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Coronavirus isolation fuels surge in mental health posts on Instagram

Meira Gebel

On Wednesday, Hannah Shurey posted an illustration of a sloth hanging from a branch on Instagram with the caption “hang in there.”

To her surprise, the post’s comment section was soon filled with mentions, as people tagged others with messages like “Thought of you!” and “Needed this!”

Shurey runs the account @thehappyslothclub, which has more than 166,000 followers. She started the account in late 2018 as a way to spread positive messages on social media after she had been comparing herself to others on the platform for too long.

The account has always been geared toward mental health, but has exploded in popularity in recent weeks as the coronavirus has spread across the globe. Shurey said she’s gained more than 15,000 followers, seen a surge in engagement, and her direct messages are flooded with Instagram users sharing their quarantine stories and asking for resources. 

“A lot of people are alone right now and are looking online to find and feel like they have a community,” said Shurey, who lives in Wales. “There’s a lot of fear.”

As millions self-isolate in their homes to slow the spread of the virus, officially known as COVID-19, many are turning to screens for comfort. Screen time reports have skyrocketed as people cling to social media, “doom surfing” to get the latest information. The demand for online counseling has also risen. 

On Instagram, there are over 16 million posts with the hashtag #mentalhealth — a number that’s growing daily. Scroll through your feed and you may see your cousin or other relative documenting her indoor workout routine, a colleague’s quarantine diet, a neighbor livestreaming their meditation, or a friend sharing their struggles with mental health and tips for others on how to handle their own.

In a statement to Digital Trends, an Instagram spokesperson said: “We’re seeing many members of our community take to Instagram to share how they’re coping with mental health challenges during this time.”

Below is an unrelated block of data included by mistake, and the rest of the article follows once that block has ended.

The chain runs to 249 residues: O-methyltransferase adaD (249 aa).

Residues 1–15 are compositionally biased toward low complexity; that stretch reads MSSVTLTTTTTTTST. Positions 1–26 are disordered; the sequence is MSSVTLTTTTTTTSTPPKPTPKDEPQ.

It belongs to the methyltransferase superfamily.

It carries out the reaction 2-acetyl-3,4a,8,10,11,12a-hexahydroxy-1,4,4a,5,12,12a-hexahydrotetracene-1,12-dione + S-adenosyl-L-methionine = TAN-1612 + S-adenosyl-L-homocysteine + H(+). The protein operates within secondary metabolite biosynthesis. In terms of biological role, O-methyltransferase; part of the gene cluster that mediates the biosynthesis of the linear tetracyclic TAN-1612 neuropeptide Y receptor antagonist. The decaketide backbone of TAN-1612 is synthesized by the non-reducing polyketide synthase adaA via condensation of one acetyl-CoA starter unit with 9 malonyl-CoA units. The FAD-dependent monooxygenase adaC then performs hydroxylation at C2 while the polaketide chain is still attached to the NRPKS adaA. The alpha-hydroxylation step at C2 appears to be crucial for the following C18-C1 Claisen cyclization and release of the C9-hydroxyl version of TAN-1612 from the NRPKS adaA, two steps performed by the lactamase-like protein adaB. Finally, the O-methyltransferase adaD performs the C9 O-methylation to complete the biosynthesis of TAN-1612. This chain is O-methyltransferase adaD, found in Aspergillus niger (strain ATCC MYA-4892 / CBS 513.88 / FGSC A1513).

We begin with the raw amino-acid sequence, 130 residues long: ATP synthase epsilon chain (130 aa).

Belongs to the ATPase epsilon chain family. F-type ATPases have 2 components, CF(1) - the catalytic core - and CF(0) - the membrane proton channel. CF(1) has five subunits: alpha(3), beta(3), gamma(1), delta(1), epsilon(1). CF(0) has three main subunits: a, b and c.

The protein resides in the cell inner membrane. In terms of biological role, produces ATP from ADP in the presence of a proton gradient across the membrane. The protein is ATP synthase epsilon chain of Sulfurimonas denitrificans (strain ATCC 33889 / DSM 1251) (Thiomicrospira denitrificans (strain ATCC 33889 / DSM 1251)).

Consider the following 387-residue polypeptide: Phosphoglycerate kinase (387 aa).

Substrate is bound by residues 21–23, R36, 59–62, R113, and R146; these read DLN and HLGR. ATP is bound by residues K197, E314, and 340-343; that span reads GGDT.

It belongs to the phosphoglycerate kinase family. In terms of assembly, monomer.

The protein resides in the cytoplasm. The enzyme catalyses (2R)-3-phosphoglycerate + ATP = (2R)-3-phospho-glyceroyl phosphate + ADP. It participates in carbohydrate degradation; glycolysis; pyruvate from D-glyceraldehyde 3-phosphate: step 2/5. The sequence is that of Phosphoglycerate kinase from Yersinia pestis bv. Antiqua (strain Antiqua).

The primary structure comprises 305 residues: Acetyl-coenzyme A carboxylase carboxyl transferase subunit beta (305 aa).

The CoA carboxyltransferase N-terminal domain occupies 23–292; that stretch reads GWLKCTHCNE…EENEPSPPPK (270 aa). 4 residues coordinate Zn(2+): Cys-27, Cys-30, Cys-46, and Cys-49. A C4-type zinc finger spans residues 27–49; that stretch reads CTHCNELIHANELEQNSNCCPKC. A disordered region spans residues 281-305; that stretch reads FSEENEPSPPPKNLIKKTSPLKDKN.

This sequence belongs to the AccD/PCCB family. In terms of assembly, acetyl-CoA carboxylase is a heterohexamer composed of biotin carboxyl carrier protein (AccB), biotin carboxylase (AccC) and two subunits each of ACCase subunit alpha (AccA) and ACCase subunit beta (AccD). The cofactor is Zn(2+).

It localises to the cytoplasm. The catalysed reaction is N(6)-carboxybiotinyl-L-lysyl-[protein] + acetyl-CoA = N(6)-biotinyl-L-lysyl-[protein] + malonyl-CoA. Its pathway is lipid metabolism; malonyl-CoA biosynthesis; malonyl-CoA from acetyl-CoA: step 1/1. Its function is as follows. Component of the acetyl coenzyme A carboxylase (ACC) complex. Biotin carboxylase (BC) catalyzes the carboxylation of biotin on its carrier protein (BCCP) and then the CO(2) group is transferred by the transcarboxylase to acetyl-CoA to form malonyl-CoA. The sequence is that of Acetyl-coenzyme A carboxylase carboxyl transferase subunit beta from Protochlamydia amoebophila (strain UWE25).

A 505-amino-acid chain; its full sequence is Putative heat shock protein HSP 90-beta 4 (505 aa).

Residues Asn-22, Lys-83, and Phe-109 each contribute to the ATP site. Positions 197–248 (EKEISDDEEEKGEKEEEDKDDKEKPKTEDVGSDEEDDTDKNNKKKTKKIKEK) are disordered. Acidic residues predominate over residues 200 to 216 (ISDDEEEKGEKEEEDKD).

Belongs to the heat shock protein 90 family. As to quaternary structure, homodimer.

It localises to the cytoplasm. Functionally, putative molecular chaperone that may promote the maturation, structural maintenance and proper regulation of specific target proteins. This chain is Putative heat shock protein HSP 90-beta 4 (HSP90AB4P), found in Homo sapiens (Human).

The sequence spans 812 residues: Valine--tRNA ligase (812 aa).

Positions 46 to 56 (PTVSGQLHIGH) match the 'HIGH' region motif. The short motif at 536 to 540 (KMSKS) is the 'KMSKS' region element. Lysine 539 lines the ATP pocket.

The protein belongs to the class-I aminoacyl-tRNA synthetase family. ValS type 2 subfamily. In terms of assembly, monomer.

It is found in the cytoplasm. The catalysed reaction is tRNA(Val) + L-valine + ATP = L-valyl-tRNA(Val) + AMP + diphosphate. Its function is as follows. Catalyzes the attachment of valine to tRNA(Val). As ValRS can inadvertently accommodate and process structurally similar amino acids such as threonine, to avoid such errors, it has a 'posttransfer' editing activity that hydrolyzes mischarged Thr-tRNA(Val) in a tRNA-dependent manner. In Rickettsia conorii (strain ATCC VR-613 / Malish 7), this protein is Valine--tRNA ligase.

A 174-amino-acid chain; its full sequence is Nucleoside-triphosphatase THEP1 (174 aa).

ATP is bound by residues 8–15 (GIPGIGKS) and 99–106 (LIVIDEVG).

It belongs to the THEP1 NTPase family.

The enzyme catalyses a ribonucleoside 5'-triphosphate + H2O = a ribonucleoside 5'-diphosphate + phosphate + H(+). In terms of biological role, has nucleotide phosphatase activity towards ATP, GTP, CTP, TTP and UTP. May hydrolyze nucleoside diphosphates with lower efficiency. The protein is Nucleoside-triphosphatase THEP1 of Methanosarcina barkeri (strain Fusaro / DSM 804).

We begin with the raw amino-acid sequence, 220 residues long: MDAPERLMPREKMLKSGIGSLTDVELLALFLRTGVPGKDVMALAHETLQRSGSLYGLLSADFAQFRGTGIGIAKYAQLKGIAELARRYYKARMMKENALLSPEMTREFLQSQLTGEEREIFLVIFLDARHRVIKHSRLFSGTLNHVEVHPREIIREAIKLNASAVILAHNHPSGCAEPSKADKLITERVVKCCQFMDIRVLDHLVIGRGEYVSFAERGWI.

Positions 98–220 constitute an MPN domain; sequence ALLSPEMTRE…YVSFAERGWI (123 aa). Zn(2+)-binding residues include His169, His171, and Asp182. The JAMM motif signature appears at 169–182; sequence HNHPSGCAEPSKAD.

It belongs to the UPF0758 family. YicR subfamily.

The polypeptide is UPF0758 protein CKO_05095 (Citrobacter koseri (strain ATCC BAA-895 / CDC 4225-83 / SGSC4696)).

Mental health has always been important to Brenna Nation, who lives in Maryland. She’s experienced panic attacks since she was young and routinely attends therapy — though, right now, it’s virtual.

From the outside, her Instagram account @b.fitnation looks like a fitness blog. But Nation often divulges her difficulties dealing with anxiety and calorie counting in the captions. She said the account allows her to hold herself accountable, and give comfort to those who may be fighting similar battles.

The coronavirus has not been easy for her, or her 20,500 followers, based on the responses she’s been receiving. 

“The DMs I get have shifted from what my diet is like to what resources I use for therapy,” she said. “So, I am surprised, people have been coming out and are admitting that they are battling anxiety and this is triggering it.”

Across the Atlantic Ocean, Cambridge illustrator Lizzie Knott felt the same shift. 

“People who haven’t had mental health problems before all this are starting to feel what anxiety feels like,” said Knott. “So that’s why there’s more people reaching out to people like me who have and can give advice.”

Knott created a guide called “Looking After Your Mental Health Whilst Self Isolating,” which was shared on popular pages like @emotions_therapy and @breakingtaboo.

In it, Knott, who describes herself as a visual communicator, features tips like “stick to a routine” and “note down your thoughts” alongside depictions of friends toasting each other via videoconference, colored with calming hues of burnt orange and matte mauve. 

Soon after, people started reaching out to thank her. In one message, a user said, “Of all the mental health self care posts I’ve seen in this time, this made me feel the most calm and supported.”

And even though these unprecedented times are scary, as more countries mandate shelter-in-place orders and coronavirus cases continue to rise, Knott believes it has also opened the door to talking more frankly about mental health. 

“This has made Instagram more of a community because we all feel really similar, we all can relate to each other, all of our routines have changed,” said Knott. “We all get it.”